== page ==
Language, Structure, and Reproduction: An Introduction to the Sociology of Basil Bernstein

By Paul Atkinson | Go to book overview

1

Introduction to a split subject

Basil Bernstein is, in one sense, an author who needs no ‘introduction’. He is one of the best known and most influential of British sociologists. His work is known throughout the world by sociologists, linguists and educationalists. His writings have been widely reported, reproduced, anthologized and debated. His ideas have been the subject of interest and dispute for many years, and generations of students have been acquainted with at least some version of them. Bernstein’s name appears time and time again in textbooks on education and language. Yet this wide dissemination provides the rationale for my own ‘introduction’ in this book. For, influential though Bernstein’s work has been, its influence has often been quite contrary to the spirit of his own intentions. The debate and controversy surrounding his ideas have often been conducted on the basis of thoroughgoing misunderstandings of Bernstein. All too often, therefore, partial and inadequate interpretations of Bernstein are enshrined in the textbooks and other secondary sources, and it is often these misconceptions that are handed on as received wisdom to students and practitioners.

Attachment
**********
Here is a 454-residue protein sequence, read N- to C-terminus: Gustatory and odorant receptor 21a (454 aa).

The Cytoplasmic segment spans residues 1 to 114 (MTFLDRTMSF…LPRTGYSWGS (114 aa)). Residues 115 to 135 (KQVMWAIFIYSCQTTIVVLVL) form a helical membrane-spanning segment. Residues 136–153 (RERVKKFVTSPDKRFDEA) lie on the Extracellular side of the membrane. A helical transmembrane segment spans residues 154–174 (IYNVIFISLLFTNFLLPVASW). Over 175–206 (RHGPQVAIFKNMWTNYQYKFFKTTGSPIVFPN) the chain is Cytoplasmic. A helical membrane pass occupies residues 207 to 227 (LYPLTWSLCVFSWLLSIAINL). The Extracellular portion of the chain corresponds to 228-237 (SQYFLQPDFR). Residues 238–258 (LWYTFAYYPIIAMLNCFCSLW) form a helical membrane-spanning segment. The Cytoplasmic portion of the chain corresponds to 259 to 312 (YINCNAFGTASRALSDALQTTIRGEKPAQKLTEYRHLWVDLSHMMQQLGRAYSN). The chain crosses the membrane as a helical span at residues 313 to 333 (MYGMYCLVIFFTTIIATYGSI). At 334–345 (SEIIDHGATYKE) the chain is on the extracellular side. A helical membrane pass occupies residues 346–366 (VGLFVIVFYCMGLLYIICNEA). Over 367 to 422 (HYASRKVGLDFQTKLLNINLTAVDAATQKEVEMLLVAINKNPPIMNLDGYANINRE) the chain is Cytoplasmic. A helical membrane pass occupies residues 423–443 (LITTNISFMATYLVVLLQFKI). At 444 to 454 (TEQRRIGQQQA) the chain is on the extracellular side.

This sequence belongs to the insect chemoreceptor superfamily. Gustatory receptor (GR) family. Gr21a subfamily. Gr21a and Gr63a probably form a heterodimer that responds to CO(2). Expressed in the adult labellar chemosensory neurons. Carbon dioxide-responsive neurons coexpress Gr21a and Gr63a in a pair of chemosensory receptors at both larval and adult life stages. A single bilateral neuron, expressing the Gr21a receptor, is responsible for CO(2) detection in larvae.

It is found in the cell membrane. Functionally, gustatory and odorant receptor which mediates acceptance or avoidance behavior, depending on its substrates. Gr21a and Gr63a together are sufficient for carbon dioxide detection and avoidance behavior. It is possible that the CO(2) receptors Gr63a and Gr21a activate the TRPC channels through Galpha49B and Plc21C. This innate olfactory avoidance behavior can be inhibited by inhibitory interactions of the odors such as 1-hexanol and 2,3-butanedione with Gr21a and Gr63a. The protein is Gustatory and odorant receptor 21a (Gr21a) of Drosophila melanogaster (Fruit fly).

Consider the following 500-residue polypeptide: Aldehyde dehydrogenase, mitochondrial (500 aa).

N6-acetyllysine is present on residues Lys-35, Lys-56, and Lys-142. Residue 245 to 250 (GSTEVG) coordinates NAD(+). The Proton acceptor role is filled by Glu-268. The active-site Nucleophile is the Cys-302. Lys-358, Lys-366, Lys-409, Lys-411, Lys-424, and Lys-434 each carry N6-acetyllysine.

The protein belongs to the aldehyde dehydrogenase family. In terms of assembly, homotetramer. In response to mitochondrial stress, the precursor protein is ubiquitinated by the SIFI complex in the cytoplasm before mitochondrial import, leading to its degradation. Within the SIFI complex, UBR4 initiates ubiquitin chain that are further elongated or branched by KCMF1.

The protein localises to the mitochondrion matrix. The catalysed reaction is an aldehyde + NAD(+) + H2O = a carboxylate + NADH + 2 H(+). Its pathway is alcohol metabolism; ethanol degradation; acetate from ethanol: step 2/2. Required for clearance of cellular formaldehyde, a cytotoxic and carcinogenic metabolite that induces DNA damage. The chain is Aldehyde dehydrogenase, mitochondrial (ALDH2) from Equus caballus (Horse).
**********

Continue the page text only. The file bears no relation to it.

Further, Bernstein’s work is often dealt with in the secondary literature in a fragmented way. The totality and coherence of his oeuvre is rarely, if ever, given adequate consideration. Bernstein is, of course, best known for his theoretical and empirical work on language, and the relationships between language, social class

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